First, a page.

Many factors and characteristics influence consumer behavior during the shopping, decision-making, and purchasing processes. These include everything from brand preferences to subculture trends to psychological conditioning.
Of course, organizations that identify and understand these factors will successfully engage, influence, and benefit from their customers. Thus the reason for understanding why consumers behave in the manner they do.
While there are many different fields that study consumer behavior – business, marketing, and psychology among them, perhaps the most important from a business or organization’s perspective is the role that data science plays in analyzing consumer behavior. It is indeed one of the largest aspects of developing a better understanding of why people buy certain products and services and pass others over.
So, what are the aspects of consumer behavior? Let’s find out!
What is Consumer Behavior?
Let’s Let’s begin with a simple definition of consumer behavior. It is the study of the factors that influence why, how, and what people purchase.
As noted a moment ago, these factors are as varied as they are many, which makes understanding the complex relationship between these factors and consumer behavior a sometimes difficult task. There is much data to be collected, stored, cleaned, and analyzed before data scientists can make sense of what the data is telling them.
Of course, there are different levels of information that must be analyzed. For example, there are external forces (e.g., societal pressures) to purchase certain items. At the same time, there are internal forces (e.g., thoughts and emotions) that can influence consumers to buy certain products and not others. The processes of motivation, perception, cognition, groupthink, and peer pressure are further elements to this puzzle.
The task for data scientists and other stakeholders is to make sense of what forces are at work and how those forces can be harnessed or even directed in a way that results in more consumers buying more products and services from particular brands.
What are the Components of Consumer Behavior?
Of course, in order to tap into the buying behaviors of consumers, we first must understand some of the common forces that guide us in our buying decisions.
While each decision we make with regard to buying a product or service can be the result of a different combination of factors, there are a few underlying reasons that are common to most buying decisions:
- The decision process
- Cultural and societal influences
- Psychological factors
- Subcultural influences
Let’s explore each of these in more detail.
The Decision Process
All consumers follow the same general cycle when buying things.
First, they recognize a problem. For example, let’s say while shaving this morning you realize that you’re almost out of shave cream. To solve this problem, you then conduct research. This could be accomplished by searching for products in a physical store or online using services like Google or Amazon.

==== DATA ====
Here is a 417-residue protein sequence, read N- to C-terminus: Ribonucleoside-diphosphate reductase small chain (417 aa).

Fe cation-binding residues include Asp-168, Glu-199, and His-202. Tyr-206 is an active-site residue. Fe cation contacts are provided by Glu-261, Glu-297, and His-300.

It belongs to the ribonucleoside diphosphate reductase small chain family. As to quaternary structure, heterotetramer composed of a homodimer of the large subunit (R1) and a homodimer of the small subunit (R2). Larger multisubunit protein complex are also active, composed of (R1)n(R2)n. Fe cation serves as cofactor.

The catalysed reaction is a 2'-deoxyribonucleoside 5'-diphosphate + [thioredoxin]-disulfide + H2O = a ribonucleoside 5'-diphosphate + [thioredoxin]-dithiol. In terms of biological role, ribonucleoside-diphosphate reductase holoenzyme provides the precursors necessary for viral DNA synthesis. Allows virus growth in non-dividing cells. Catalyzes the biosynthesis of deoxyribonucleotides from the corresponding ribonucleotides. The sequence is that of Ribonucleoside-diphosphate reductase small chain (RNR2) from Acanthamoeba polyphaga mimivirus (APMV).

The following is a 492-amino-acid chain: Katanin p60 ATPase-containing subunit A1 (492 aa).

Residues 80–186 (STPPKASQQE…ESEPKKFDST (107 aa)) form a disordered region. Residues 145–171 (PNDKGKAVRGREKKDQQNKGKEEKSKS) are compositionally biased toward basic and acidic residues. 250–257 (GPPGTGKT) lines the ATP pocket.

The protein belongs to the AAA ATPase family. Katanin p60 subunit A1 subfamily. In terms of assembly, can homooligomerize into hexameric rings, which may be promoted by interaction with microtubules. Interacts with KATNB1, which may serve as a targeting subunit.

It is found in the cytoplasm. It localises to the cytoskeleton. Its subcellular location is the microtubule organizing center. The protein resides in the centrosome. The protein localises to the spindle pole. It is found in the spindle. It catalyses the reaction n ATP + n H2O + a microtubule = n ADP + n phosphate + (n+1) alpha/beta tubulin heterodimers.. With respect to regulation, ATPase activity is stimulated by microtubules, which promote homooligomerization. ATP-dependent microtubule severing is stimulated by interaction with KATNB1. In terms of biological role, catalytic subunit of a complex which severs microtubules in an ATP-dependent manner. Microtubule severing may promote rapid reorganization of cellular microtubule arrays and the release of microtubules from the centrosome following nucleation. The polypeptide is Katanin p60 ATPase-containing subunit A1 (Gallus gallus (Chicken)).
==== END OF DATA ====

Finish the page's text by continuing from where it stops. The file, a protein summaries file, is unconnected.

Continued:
Next, you evaluate the alternatives. This could involve asking a friend, reading online reviews or seeing which celebrities endorse what products. Likewise, you might simply compare prices between two or more types of shave cream. The process of weighing alternatives will vary widely depending on the type of purchase.
For example, weighing the alternatives between types of shaving cream might take just a few moments – after all, it isn’t a life-changing purchase or one that will cost you a lot of money. But when you’re deciding which new car to buy, you will likely spend much more time and effort researching the different options and comparing them to one another before making a purchase.
Then, once a purchase decision is made and you’ve bought the product or service, you’ll engage in post-purchase behavior. You’ll use the product or service, evaluate whether or not it was a good purchase, and move on to tasks like returning a product, recommending it to a friend, or liking the brand’s social media page.
Again, remember that these steps are just generalizations that most people go through when buying most products and services. Sometimes, you might skip a step in the decision-making process, like when you impulse-buy an item off the rack at the checkout counter at the grocery store – there’s no research involved, no weighing alternatives – you just go for it.
And while every person is different, it’s important for businesses and organizations to understand these general steps of the decision-making process as it can inform a business regarding the best ways to reach consumers and market their product to enhance the likelihood that the product will be purchased.
Culture and Society
Our buying decisions can be influenced by all sorts of factors, not the least of which are cultural and societal influences.
Culture is the first thing that companies must understand when it comes to successfully analyzing the needs and behaviors of consumers. It is the underlying part of society that instills in us things like values, perspectives, and preferences.
Marketers who pay careful attention to cultural and societal influences will maximize their results and dominate their industry. In certain cultures, brand names are extremely valued as a social status symbol. Thus, companies that make cars, clothes, and cellphones should market their products with a premium approach that claims both high price and high quality.
Here’s an example: luxury clothing brands like Dolce & Gabbana are regarded highly in many cultures as being a symbol of status and wealth. As such, their products are sought-after by many consumers. That is, because of cultural influences, the buying public perceives products from Dolce & Gabbana to be premium, and by purchasing them, consumers feel as though they have a piece of that status and wealth.
Another example is Champion sportswear. Years ago, Champion was considered a “cheap” brand, but because of a huge rise in popularity of the brand on social media, it has become a highly sought-after brand for teens and young adults. The fortunes of Champion literally changed because of the cultural and societal influences that made people seek out their clothing in droves.